Authors: Richard Adams
The Plague Dogs
The Girl in a Swing
The Unbroken Web
Voyage Through the Antarctic
(with R. M. Lockley)
PICTURE BOOKS IN VERSE
The Tyger Voyage
The Ship’s Cat
A Nature Diary
Nature Through the Seasons
(with Max Hooper)
Nature Day and Night
(with Max Hooper)
The Day Gone By
THIS IS A BORZOI BOOK
PUBLISHED BY ALFRED A. KNOPF, INC
Copyright © 1996 by Richard Adams
Decorations copyright © 1996 by John Lawrence
All rights reserved under International and Pan-American Copyright Conventions. Published in the United States by Alfred A. Knopf, Inc., New York. Distributed by Random House, Inc., New York.
First published in the United Kingdom by Hutchinson, London.
The author and publishers wish to thank the following for permission to reproduce extracts in the chapter epigraphs: The Estate of Roy Fuller for lines from “Autumn 1942”; A.P. Watt on behalf of Anne Yeats for lines from “The Municipal Gallery Revisted” by W. B. Yeats; Frederick Warne & Co. for the extract from “The Tale of Mr. Tod” by Beatrix Potter, Copyright © Frederick Warne & Co., 1912; Jonathan Cape Ltd. for the extract from
Auto da Fé
by Elias Canetti; Hamish Hamilton Ltd. for the extract from
The Affluent Society
by J.K. Galbraith (© 1958, 1967, 1976, 1984), reproduced by permission of Penguin Books Ltd.
Library of Congress Cataloging-in-Publication Data
Adams, Richard, [date]
Tales from Watership Down / Richard Adams.
1. Rabbits—Fiction. 1. Title.
To Elizabeth, with love and gratitude
I am most grateful to my secretary, Mrs. Elizabeth Aydon, who not only typed the manuscript of the book with accuracy and patience but also was of great value in picking up inconsistencies and in offering valuable suggestions during our discussions.
The tales in this book have been divided into three parts. First come five traditional stories, which all rabbits know, about the hero El-ahrairah (“The Prince with a Thousand Enemies”) and some of his deeds and adventures. Two of these, “
The Fox in the Water
” and “
The Hole in the Sky
,” are glancingly mentioned by Dandelion and Hawkbit toward the end of Chapter 30 of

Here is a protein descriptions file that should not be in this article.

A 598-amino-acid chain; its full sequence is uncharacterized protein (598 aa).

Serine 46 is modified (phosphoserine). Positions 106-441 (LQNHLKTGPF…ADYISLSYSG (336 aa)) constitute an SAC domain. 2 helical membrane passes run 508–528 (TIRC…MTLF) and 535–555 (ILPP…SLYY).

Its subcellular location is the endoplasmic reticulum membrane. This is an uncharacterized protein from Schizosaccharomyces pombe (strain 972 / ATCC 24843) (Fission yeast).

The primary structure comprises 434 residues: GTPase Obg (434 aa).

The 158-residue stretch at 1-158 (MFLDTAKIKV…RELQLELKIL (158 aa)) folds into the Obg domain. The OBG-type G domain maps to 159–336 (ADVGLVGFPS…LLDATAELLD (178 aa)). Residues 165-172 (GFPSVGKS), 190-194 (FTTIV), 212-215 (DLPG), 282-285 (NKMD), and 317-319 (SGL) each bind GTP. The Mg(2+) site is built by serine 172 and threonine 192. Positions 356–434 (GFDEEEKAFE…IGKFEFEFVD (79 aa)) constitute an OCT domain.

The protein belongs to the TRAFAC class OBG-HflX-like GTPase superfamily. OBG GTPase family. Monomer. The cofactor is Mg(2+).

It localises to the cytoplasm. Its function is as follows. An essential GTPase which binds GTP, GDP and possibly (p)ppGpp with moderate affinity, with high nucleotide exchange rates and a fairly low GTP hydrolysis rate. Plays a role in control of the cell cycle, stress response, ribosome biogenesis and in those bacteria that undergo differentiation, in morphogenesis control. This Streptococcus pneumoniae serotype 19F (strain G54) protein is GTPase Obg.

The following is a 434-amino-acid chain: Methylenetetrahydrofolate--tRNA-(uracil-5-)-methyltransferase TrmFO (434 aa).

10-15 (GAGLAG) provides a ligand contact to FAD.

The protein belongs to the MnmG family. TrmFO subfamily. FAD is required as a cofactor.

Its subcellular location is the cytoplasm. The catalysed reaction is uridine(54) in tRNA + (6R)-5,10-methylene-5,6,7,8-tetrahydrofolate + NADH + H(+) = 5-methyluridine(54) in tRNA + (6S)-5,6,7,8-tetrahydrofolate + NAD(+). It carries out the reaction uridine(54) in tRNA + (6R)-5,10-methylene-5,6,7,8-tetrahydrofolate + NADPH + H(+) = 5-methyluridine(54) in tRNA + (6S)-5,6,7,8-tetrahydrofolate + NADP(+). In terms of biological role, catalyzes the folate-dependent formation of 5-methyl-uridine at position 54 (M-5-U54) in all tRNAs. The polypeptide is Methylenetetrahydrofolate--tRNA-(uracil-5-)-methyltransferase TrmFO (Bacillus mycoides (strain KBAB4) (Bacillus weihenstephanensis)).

, and Bigwig, during his fight with General Woundwort (Chapter 47), hears behind him Bluebell telling “The Fox in the Water” to the does. At the end of
have been included two tales, “
The Rabbit’s Ghost Story
” and “
.” The latter seemed worth including as representative of the kind of nonsense tales which rabbits enjoy.
contains four of the many stories which are told of the adventures of El-ahrairah and his stalwart, Rabscuttle, in the course of their long journey home from their terrible encounter with the Black Rabbit of Inlé.
are further tales of Hazel and his rabbits, which took place during the winter, spring and early summer following the defeat of General Woundwort.
So many people have asked about the correct pronunciation of “El-ahrairah” that it seemed to be worth including a short note.
The first two syllables are pronounced “Ella” (like the girl’s name). These are followed by the single syllable “hrair,” rhyming with “fair,” and finally “rah,” rhyming with “spa.”
All the syllables are equally stressed except the “la” in “Ella,” which is almost (but not quite) elided. The two
’s should be lightly rolled.
… noses have they, but they smell not.
Who dares wins.
MOTTO OF THE SPECIAL AIR SERVICE
“Tell us a story, Dandelion!”
It was a fine May evening of the spring following the defeat of General Woundwort and the Efrafans on Watership Down. Hazel and several of his veterans—those who had been with him ever since leaving Sandleford—were lying on the warm turf, full of grass and comfortably relaxed. Nearby, Kehaar was pecking among the low tussocks, not so much feeding as using up the day’s remains of his continual, restless energy.
The rabbits had been chatting together, recalling some of their great adventures of the previous year: how they had left the Sandleford warren after Fiver’s warning of imminent disaster; how they had first come to Watership Down and dug their new warren, only to realize that there was not a single doe among them. Hazel had recalled the ill-judged raid on Nuthanger Farm, in which he had nearly lost his
life. This had reminded several of them of their journey to the great river, and Bigwig had told yet again of the time he had spent in Efrafa as a supposed officer of General Woundwort; and how he had persuaded Hyzenthlay to form the group of does who had broken out in the thunderstorm. Blackberry had tried but could not explain his trick with the boat, which had enabled them to escape down the river. Bigwig, however, had refused to tell of his underground fight with General Woundwort, insisting that he wanted only to forget it; so instead, Dandelion had recounted how the Nuthanger dog, let loose by Hazel, had pursued him and Blackberry into the midst of the Efrafans gathered on the Down. He had hardly finished, when there arose the well-worn cry: “Tell us a story, Dandelion! Tell us a story!”